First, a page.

« ПредыдущаяПродолжить »
On the question concerning divorce, Matt. xix. 3-12. Mark x. 2-12.
THE reason why St. Luke has omitted all mention of this question, and of the answer to it, appears to be, because a similar, and very probably a recent declaration on the same subject is recorded by him, not long before the point of time where his narrative again joins St. Matthew and St. Mark. In the account of the two latter Evangelists themselves, compared together, there is the same evidence of omissions on the one hand, and of supplements on the other, as repeatedly occurs elsewhere; and this fact being once established, it will naturally go some way to reconcile the differences between them.
For example, when Jesus had replied to the question of the Pharisees-which was put in public, and answered in public, he retired into some private house. There is no notice, either express or by implication, of this fact in St. Matthew. While he was in this house, the disciples, according to the same authority, renewed the inquiry concerning the question: neither is this fact noticed by St. Matthew. Yet what he attributes to the disciples must have made a part of this conversation in private: it has all the appearance of a remark, produced by the repetition to them in particular of what had lately been pronounced in the hearing of all in common. If so, it becomes a proof that our Lord, at this period in St. Matthew's account, was actually in private; and this conclusion is confirmed by the incident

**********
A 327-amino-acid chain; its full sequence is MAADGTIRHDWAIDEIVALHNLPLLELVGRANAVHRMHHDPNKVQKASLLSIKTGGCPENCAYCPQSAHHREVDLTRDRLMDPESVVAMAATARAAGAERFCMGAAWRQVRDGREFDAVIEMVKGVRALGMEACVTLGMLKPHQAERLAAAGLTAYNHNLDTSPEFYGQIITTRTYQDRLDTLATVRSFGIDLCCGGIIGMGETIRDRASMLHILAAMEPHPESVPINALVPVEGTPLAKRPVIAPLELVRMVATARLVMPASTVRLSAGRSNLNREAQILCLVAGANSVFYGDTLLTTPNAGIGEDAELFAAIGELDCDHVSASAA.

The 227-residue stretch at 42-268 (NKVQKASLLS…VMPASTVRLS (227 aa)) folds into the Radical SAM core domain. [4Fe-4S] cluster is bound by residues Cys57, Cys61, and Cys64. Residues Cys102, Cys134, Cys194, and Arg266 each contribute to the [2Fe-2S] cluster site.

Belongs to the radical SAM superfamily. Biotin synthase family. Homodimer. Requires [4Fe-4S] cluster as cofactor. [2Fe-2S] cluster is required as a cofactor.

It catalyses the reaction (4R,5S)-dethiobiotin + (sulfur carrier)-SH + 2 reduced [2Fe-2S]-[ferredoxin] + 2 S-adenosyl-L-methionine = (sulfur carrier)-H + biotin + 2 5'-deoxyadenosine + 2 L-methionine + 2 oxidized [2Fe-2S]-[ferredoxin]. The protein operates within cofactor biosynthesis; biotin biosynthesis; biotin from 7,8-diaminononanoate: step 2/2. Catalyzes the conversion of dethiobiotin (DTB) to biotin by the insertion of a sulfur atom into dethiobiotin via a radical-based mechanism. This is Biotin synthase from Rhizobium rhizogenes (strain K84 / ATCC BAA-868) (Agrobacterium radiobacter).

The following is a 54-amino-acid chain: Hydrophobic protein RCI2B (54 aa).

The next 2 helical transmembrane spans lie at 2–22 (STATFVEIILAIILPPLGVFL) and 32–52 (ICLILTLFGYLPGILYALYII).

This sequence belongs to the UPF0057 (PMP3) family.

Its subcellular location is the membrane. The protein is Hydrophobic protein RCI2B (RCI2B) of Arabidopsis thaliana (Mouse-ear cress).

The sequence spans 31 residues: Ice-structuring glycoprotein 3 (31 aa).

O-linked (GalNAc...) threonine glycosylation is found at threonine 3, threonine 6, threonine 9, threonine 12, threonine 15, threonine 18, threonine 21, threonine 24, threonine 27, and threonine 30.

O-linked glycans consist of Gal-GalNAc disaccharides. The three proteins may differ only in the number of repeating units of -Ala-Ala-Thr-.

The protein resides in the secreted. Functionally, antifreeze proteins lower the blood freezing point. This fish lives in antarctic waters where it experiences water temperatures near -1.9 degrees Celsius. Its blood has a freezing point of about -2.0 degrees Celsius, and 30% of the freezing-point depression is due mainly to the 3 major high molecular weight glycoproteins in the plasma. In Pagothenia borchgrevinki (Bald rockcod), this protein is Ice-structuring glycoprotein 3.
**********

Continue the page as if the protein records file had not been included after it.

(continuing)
a Ch. xvi. 18. b Ch. xviii. 15.
c Mark x. 10.
d Ch. xix. 10.
next subjoined, the bringing of little children to Christ; for that transaction took place after he came into the house, and before he left it again; that is, while he was still within f.
We may conclude therefore that the final end, which St. Mark had here in view, was to supply certain particulars in a common account, omitted by St. Matthew. Hence he is in some respects fuller, and in others more concise, than he: fuller, where St. Matthew had been most defective, and more concise, where he had been most minute. On this principle they may easily be accommodated to each other.